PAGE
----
25,000 light-years takes us a quarter way across the galaxy. To make the next leap, we must journey to the southern hemisphere, where the Milky Way's two brightest satellite galaxies, the Magellanic Clouds, reside. This duo of irregular dwarf galaxies orbit our own galaxy the Large Magellanic Cloud lies more than six times farther away than the Hercules cluster at about 160,000 light-years, while the Small Magellanic Cloud is around 200,000 light-year away.

If you use the top half of the W of Cassiopeia — the Alpha, Beta, and Gamma stars — as an "arrow", it points directly to the Andromeda Galaxy, a small, 4th-magnitude fuzzy patch of light close northwest of Nu Andromedae. Map the sky facing east-northeast around 9:30 p.m. local time. See photo below.
Stellarium

Impressive as these distances are, we can still do better. Much better. A fist and a half below the Cassiopeia's W, we finally arrive at the stopping point of human vision. Like so many objects in the astronomical world, its naked-eye appearance is deceiving. Just a bit of fuzzy fluff like a shard of Milky Way gone adrift. But that little spot has a name that says it all: Andromeda Galaxy.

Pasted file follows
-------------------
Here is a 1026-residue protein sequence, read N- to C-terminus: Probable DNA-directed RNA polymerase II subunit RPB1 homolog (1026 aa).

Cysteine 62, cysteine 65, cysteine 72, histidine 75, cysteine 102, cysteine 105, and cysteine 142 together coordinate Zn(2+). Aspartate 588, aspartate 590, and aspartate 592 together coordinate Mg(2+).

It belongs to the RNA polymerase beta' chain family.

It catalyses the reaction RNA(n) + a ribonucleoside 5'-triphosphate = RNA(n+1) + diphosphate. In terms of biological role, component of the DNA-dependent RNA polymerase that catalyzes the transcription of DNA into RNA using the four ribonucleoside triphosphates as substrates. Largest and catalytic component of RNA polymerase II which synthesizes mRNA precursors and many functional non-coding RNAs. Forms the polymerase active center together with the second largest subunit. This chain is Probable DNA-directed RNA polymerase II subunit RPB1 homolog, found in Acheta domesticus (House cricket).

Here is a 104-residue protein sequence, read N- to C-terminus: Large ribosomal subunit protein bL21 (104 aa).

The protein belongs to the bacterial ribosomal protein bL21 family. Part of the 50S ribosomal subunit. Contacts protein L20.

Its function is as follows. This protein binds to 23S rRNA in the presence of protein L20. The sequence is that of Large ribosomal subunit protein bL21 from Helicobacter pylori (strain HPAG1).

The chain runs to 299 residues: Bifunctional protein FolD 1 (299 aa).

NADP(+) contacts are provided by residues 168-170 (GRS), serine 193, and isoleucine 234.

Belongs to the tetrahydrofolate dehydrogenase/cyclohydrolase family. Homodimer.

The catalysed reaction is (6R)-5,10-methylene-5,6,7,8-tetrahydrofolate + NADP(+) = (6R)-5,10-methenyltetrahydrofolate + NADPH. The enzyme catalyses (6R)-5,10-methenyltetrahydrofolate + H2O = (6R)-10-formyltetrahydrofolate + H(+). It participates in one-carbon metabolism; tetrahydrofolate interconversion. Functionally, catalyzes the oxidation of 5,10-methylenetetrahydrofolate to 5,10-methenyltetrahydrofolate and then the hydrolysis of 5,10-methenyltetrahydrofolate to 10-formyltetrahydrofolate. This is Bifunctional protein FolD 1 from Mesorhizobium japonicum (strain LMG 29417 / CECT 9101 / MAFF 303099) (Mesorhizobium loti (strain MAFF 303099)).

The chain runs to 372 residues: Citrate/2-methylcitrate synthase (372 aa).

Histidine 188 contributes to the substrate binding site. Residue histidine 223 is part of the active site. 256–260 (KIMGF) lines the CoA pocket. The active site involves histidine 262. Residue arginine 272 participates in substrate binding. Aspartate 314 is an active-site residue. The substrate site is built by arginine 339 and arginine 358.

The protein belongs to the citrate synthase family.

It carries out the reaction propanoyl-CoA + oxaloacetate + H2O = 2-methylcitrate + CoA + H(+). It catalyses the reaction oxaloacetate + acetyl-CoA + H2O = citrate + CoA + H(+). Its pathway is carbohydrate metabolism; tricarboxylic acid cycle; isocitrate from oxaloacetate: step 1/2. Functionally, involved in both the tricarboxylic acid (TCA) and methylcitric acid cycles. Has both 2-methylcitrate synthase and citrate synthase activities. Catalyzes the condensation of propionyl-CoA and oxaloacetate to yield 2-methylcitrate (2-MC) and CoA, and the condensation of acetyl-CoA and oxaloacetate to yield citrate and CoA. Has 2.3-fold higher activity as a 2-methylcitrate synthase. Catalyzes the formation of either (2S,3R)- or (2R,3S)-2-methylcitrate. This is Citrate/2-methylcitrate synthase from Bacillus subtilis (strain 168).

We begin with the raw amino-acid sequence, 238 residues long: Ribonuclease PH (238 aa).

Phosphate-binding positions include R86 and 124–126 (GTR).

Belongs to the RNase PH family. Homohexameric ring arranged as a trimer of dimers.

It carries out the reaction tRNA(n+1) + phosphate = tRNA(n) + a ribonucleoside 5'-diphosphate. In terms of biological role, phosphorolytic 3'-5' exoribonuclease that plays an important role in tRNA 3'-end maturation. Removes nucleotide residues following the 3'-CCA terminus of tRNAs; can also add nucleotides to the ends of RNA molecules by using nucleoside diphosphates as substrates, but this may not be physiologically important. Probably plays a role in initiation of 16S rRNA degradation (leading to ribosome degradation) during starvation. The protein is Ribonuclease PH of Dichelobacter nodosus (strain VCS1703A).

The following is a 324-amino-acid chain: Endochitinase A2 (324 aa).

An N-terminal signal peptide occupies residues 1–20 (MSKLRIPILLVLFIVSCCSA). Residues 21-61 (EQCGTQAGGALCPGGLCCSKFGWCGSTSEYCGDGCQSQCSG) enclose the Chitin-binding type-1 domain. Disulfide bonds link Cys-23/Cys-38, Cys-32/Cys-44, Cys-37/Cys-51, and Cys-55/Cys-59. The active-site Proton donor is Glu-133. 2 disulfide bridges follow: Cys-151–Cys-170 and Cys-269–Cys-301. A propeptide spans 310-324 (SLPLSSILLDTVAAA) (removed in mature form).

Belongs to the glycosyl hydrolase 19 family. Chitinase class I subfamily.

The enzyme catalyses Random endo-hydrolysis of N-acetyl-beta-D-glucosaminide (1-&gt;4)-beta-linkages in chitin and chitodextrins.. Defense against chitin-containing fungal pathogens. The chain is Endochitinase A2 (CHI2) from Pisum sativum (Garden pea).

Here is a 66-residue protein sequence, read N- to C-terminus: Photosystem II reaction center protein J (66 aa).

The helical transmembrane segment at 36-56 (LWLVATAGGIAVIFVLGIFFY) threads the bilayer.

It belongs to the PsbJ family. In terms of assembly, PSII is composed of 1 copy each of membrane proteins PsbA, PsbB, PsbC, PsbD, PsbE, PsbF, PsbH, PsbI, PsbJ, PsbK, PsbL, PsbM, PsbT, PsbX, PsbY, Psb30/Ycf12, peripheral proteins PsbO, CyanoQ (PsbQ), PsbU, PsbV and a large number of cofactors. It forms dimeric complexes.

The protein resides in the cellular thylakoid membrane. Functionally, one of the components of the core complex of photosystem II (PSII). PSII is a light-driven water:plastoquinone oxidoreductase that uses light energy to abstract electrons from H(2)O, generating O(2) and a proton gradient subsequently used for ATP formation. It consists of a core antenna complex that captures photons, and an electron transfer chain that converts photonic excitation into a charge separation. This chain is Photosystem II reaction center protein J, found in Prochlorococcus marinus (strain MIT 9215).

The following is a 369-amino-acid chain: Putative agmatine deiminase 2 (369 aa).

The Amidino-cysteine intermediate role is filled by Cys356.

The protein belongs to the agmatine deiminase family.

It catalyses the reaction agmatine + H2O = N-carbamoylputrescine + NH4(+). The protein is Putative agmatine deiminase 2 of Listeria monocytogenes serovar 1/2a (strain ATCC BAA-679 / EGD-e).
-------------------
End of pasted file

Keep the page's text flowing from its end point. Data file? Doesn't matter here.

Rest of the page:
This photo shows how Cassiopeia makes easy work of finding Andromeda. You can use the bottom half of the W to wander over to another wonderful sight — the Double Cluster in Perseus. Shining around magnitude +3.5, the clusters appear like a brighter fuzzy spot.
Bob King

Its enormous disk, some 220,000 light-years across, or more than twice the size of our galaxy, lies 2.5 millionlight-years from Earth. Amazingly, we can see it without optical aid from a moderately dark sky. Why? Andromeda's close as galaxies go, and a trillion stars cram its fuzzy disk. That's a lot of candlepower. But all those suns are so distant, they blend into a smooth, unresolved haze, even in large amateur telescopes.

When you've found the galaxy, spend a few metaphysical minutes pondering your place in the cosmic vastitude. Consider any number of potential Andromedid life forms looking back at your spiral galaxy, the Milky Way.